The very rapid downslope flowage of rock fragments, during which the fragments may become further broken or pulverized. Rock avalanches typically result from large rockfalls and rockslides, and their patterns of displacement have led to the term rock-fragment flow (Varnes, 1958). Characteristic features include chaotic distribution of large blocks, flow morphology and internal structure, relative thinness in comparison to large areal extent, high porosity, angularity of fragments, and lobate form. Cf: debris flow. Neuendorf, K.K.E., Mehl, J.P., Jr., and Jackson, J.A., eds., 2005, Glossary of Geology: American Geological Institute, 799 p.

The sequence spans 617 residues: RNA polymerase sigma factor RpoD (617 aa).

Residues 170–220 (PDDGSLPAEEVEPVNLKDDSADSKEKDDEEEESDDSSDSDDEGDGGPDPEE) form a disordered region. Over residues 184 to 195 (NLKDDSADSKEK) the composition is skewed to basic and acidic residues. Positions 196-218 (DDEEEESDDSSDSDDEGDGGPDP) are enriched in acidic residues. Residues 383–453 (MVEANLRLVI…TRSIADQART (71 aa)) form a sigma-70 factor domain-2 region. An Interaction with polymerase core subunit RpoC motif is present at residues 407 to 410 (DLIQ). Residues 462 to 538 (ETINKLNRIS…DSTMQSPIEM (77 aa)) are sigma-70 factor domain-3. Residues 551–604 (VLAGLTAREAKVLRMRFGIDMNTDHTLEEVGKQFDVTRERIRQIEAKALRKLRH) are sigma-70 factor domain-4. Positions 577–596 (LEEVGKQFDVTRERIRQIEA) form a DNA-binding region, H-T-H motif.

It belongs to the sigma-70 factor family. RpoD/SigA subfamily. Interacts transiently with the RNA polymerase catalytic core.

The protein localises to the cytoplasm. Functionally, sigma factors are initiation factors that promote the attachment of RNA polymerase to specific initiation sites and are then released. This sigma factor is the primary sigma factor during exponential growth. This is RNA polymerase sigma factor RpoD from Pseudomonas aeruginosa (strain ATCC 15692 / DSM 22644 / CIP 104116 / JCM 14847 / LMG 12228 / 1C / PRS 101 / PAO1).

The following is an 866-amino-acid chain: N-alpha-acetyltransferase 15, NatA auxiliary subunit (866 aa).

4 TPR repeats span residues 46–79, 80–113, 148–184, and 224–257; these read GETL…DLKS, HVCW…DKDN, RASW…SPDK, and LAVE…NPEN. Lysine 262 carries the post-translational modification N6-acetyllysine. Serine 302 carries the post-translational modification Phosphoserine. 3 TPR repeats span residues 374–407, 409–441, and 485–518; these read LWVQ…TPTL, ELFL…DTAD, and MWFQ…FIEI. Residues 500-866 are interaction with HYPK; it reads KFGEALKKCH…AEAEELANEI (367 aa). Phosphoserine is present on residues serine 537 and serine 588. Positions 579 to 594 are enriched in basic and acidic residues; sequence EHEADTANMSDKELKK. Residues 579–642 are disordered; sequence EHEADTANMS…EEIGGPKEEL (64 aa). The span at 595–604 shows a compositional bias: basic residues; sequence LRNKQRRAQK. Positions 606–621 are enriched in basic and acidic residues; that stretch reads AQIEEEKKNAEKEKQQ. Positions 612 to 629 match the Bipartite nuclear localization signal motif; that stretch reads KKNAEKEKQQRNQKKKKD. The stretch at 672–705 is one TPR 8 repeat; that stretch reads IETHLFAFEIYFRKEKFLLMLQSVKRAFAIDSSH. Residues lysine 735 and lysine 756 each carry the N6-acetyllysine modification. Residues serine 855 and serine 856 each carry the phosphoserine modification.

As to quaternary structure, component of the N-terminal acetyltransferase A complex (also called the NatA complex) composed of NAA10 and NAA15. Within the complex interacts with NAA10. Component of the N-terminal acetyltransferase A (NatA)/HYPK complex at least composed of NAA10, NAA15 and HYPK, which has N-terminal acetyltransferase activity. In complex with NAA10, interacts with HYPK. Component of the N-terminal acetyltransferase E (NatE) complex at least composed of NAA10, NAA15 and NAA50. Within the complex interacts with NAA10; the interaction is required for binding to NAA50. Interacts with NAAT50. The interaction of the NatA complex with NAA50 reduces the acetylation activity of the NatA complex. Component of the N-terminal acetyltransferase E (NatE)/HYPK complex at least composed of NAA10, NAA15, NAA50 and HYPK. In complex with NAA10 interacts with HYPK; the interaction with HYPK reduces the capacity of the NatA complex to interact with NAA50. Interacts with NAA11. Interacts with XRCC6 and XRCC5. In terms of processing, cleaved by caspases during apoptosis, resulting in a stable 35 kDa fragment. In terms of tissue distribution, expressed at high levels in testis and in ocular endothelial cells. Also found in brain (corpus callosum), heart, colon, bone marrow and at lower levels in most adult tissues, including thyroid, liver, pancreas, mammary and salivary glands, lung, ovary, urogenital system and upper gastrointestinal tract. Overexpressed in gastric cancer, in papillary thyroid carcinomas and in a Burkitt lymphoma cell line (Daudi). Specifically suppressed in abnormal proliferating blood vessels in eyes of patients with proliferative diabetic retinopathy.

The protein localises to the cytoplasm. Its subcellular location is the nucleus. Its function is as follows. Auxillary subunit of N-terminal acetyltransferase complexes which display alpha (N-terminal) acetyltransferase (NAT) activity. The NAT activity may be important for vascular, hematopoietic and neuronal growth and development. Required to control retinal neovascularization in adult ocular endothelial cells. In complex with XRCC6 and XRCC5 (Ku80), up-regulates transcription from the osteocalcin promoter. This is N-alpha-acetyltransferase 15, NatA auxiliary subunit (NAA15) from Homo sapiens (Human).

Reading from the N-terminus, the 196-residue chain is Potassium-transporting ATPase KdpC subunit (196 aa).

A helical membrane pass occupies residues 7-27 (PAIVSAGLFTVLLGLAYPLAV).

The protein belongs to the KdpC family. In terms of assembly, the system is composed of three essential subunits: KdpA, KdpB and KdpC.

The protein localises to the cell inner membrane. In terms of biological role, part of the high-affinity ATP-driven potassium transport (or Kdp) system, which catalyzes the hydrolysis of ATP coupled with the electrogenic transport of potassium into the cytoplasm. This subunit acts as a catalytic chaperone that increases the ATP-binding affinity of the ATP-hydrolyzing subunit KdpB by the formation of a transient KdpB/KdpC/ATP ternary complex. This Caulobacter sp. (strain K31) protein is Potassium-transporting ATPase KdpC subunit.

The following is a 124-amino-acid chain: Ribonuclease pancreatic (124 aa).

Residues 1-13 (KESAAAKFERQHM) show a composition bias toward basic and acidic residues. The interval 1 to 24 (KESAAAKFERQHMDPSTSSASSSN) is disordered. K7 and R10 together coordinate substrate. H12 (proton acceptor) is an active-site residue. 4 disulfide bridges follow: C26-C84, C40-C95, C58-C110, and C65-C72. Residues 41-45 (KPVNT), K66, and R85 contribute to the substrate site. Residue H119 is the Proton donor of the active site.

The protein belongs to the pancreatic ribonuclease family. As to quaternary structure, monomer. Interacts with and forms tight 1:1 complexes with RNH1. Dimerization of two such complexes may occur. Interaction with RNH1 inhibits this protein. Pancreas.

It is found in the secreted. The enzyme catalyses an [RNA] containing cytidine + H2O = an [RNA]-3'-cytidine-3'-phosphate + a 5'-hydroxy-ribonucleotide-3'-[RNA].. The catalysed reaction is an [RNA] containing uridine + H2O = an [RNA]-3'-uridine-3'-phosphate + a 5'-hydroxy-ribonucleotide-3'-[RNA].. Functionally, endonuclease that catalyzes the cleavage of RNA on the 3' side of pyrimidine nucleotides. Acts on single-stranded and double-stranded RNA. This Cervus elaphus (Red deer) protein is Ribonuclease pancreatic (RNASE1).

Below is a list of publications related to Rock Avalanche. Select a publication number to access more detailed information and their respective files available for download.
- RI 2015-1
- Suleimani, E.N., Nicolsky, D.J., and Koehler, R.D., 2015, Tsunami inundation maps of Elfin Cove, Gustavus, and Hoonah, Alaska: Alaska Division of Geological & Geophysical Surveys Report of Investigation 2015-1, 79 p. doi:10.14509/29404
- RI 2011-7
- Nicolsky, D.J., Suleimani, E.N., Combellick, R.A., and Hansen, R.A., 2011, Tsunami inundation maps of Whittier and western Passage Canal, Alaska: Alaska Division of Geological & Geophysical Surveys Report of Investigation 2011-7, 65 p. doi:10.14509/23244